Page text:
The stated objective of this research career development award (K01) is to provide research training support for CAM practitioners with clinical doctorates, who have had limited opportunity for research training, but a strong desire to pursue a career in CAM research. Having seven years of clinical expertise in the field of CAM neurology as a Naturopathic Doctor (ND) and consistent clinical research involvement throughout the duration of my career, I am an ideal candidate for this training opportunity. This Career Development Award will provide an opportunity for me to transition to a research career, capitalizing on the clinical expertise I have developed thus far. It is my long-term objective to become a competent, efficient and productive principal investigator and collaborator on research topics specific to CAM treatments of neurological disorders.
My specific aims are: 1) to complete didactic coursework at the University of Washington relevant to my training as a clinical researcher, specifically, the MPH in Epidemiology;2) conduct a double-blind placebo- controlled trial with a popular CAM therapy using a novel delivery method, intranasal glutathione, in Parkinson's Disease;3) acquire appropriate ethics training;and, 4) obtain mentorship from two highly qualified, interdisciplinary researchers;Dr. Standish, an experienced CAM researcher at Bastyr University, and Dr. Samii, an experienced neurology/Parkinson's disease researcher at the University of Washington and Veteran's Administration of Puget Sound. Parkinson's disease, the second most common neurodegenerative disease in the United States, is currently considered irreversible and progressive. While symptomatic therapies are available, there are currently no therapies capable of slowing the disease course. It is well established that brain levels of glutathione are decreased in Parkinson's disease, and that the reduction in this brain antioxidant may contribute to disease progression. Glutathione is being used by CAM providers around the world to treat Parkinson's disease, as a purported method of slowing disease progression, but no rigorous scientific studies have been conducted to evaluate its safety, tolerability or efficacy. The proposed research study, "Intranasal Glutathione in Parkinson's Disease", is a Phase I double-blind, placebo-controlled, dose escalation study designed to evaluate the safety, tolerability and absorption of glutathione in Parkinson's disease.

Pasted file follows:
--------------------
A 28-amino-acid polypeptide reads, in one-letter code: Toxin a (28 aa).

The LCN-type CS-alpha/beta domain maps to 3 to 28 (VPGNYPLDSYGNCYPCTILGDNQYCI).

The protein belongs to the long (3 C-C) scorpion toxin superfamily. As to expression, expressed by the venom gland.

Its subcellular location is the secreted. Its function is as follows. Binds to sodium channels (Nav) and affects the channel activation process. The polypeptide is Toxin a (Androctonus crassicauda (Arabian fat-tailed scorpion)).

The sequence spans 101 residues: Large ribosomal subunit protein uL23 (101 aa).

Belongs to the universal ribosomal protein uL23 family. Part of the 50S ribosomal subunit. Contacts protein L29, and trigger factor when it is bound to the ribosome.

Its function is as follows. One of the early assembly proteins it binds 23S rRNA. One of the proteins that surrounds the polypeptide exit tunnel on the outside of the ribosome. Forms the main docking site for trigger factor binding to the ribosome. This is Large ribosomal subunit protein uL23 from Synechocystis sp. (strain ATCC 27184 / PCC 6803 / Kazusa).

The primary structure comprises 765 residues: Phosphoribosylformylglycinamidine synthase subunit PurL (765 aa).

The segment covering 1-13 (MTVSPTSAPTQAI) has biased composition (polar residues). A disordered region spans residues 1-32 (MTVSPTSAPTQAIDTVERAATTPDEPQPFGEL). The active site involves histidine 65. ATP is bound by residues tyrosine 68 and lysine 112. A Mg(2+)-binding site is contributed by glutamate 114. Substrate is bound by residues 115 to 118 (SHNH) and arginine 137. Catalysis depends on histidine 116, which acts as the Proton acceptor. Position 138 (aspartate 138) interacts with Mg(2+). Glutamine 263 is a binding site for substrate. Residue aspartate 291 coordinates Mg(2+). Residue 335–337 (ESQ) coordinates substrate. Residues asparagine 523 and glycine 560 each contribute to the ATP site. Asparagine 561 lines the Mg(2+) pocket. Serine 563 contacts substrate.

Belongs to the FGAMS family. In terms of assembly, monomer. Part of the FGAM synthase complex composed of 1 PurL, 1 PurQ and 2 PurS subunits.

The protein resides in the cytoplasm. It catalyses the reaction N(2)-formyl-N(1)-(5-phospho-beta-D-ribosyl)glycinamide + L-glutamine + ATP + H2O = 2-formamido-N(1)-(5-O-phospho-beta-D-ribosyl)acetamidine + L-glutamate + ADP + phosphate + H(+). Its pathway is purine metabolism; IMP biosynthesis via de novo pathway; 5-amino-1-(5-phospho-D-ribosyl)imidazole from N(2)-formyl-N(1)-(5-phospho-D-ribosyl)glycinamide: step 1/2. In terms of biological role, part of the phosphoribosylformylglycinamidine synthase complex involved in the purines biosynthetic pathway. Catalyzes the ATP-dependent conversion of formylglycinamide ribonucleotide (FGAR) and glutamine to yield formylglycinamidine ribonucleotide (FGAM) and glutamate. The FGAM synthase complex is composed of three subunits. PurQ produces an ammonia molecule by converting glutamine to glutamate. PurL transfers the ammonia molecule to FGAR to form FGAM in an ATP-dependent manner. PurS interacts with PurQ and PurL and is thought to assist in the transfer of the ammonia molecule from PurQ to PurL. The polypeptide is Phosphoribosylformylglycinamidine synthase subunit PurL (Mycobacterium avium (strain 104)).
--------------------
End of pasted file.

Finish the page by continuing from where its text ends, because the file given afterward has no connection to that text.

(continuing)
Public Health Relevance

Parkinson's disease (PD) is the second most common neurodegenerative disorder in the U.S. Prevalence and incidence rates increase with age. Owing to the aging of most populations worldwide, the prevalence of PD and other neurological disorders is projected to rise in the future, and the financial burden is likely to rise accordingly. A recent study estimated the direct cost of Parkinson's disease to be $US 26 billion annually, mostly associated with prescription medicines and nursing home care. Finding innovative treatments that halt disease progression are of paramount importance to public health.

Agency
National Institute of Health (NIH)
Institute
National Center for Complementary & Alternative Medicine (NCCAM)
Type
Research Scientist Development Award - Research & Training (K01)
Project #
5K01AT004404-03
Application #
8215818
Study Section
Special Emphasis Panel (ZAT1-LD (32))
Program Officer
Alekel, D Lee
Project Start
2010-01-01
Project End
2014-12-31
Budget Start
2012-01-01
Budget End
2012-12-31
Support Year
3
Fiscal Year
2012
Total Cost
$118,159
Indirect Cost
$10,803
Name
Bastyr University
Department
None
Type
Organized Research Units
DUNS #
055652309
City
Kenmore
State
WA
Country
United States
Zip Code
98028
Mischley, Laurie K; Allen, Jason; Bradley, Ryan (2012) Coenzyme Q10 deficiency in patients with Parkinson's disease. J Neurol Sci 318:72-5